Monte Carlo simulation

Recently, I read a thread about the Monte Carlo simulations feature needed.

I believe you can certainly do Monte Carlo on Quantopian. Monte Carlo is just a method with random simulation. If you can do it on Python, so certainly you can do it on Quantopian.

The following is I used truncated Euler method to do CIR model simulation, which is very crude, but enough to show MC you want. (you can ignore the order of AAPL part)

55
Backtest from to with initial capital
Total Returns
--
Alpha
--
Beta
--
Sharpe
--
Sortino
--
Max Drawdown
--
Benchmark Returns
--
Volatility
--
 Returns 1 Month 3 Month 6 Month 12 Month
 Alpha 1 Month 3 Month 6 Month 12 Month
 Beta 1 Month 3 Month 6 Month 12 Month
 Sharpe 1 Month 3 Month 6 Month 12 Month
 Sortino 1 Month 3 Month 6 Month 12 Month
 Volatility 1 Month 3 Month 6 Month 12 Month
 Max Drawdown 1 Month 3 Month 6 Month 12 Month
import numpy as np
from math import sqrt

def initialize(context):
context.r = 0.1

def handle_data(context, data):
order(sid(24), 0)

record(CIR = context.r)
#Monte Carlo simulation
#CIR model parameter initilization
a = 0.2
b = 0.15
c = 0.2

temp = []

#trancuate the negative part
if context.r < 0:
rt = 0
else:
rt = context.r

W = np.random.normal(0, 1, 1000)
for i in range(1000):
temp.append( context.r + a*(b-context.r)/365 + c*sqrt(rt/365)*W[i] )
context.r = np.mean(temp)

This backtest was created using an older version of the backtester. Please re-run this backtest to see results using the latest backtester. Learn more about the recent changes.
There was a runtime error.
3 responses

And the following is a more complicated one for get much more precise result of CIR model through simulation, if you need.

23
Backtest from to with initial capital
Total Returns
--
Alpha
--
Beta
--
Sharpe
--
Sortino
--
Max Drawdown
--
Benchmark Returns
--
Volatility
--
 Returns 1 Month 3 Month 6 Month 12 Month
 Alpha 1 Month 3 Month 6 Month 12 Month
 Beta 1 Month 3 Month 6 Month 12 Month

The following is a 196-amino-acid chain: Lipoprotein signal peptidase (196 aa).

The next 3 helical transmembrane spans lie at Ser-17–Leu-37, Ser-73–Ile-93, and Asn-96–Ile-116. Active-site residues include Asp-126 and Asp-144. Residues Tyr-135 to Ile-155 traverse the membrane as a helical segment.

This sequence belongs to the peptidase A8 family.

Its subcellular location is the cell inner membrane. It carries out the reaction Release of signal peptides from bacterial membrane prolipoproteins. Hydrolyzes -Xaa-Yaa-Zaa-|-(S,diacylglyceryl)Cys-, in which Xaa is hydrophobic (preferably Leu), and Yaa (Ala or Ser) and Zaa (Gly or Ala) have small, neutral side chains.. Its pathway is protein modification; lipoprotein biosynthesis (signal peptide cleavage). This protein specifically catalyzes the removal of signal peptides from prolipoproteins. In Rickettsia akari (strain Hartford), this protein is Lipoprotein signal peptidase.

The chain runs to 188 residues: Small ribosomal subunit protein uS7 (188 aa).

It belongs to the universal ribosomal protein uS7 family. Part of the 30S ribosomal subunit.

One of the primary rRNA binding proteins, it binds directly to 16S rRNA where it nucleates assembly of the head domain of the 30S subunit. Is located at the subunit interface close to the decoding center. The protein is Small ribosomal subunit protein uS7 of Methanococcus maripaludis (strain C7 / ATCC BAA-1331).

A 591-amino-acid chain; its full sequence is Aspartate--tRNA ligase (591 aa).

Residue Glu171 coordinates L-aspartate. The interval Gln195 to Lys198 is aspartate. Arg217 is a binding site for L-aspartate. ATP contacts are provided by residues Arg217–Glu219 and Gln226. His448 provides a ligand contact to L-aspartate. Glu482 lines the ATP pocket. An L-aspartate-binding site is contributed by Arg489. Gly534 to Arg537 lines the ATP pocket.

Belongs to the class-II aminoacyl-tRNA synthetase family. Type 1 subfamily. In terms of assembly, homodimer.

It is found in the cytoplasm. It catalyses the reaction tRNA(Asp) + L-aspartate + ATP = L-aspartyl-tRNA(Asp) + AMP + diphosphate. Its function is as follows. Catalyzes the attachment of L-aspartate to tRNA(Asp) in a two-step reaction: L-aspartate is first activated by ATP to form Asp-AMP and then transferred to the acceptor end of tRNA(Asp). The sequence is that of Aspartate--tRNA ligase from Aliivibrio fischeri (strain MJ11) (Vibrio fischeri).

Sharpe 1 Month 3 Month 6 Month 12 Month
 Sortino 1 Month 3 Month 6 Month 12 Month
 Volatility 1 Month 3 Month 6 Month 12 Month
 Max Drawdown 1 Month 3 Month 6 Month 12 Month
import numpy as np
from math import sqrt, exp

def initialize(context):
context.r = 0.1

def handle_data(context, data):
#please ignore the trasiaction part
order(sid(24), 0)

record(CIR = context.r)
#Monte Carlo simulation
#initial the CIR model parameter
a = 0.2
b = 0.15
sigma = 0.2
r = context.r

#we are running 1000 paths here
samplesize = 1000

#250 days each year
delta = 1/250.0

d = 4*b*a/(sigma*sigma)
c = sigma*sigma*(1-exp(-a*delta))/(4*a)
lam = (r/c)*exp(-a*delta)

#some random number we need
X = np.random.chisquare(d, samplesize)
Z = np.random.normal(0, 1, samplesize)
temp = []
for i in range(samplesize):
temp.append( c*((Z[i]+sqrt(lam))**2+X[i] ))

#average the simulation
context.r = np.mean(temp)

This backtest was created using an older version of the backtester. Please re-run this backtest to see results using the latest backtester. Learn more about the recent changes.
There was a runtime error.

Why would you generate a time series followed by a MC simulation? Is there any benefits of using MC in an algorithm?

I think cross sectional bootstrapping would make more sense , though I don't think it's possible given current computational power provided.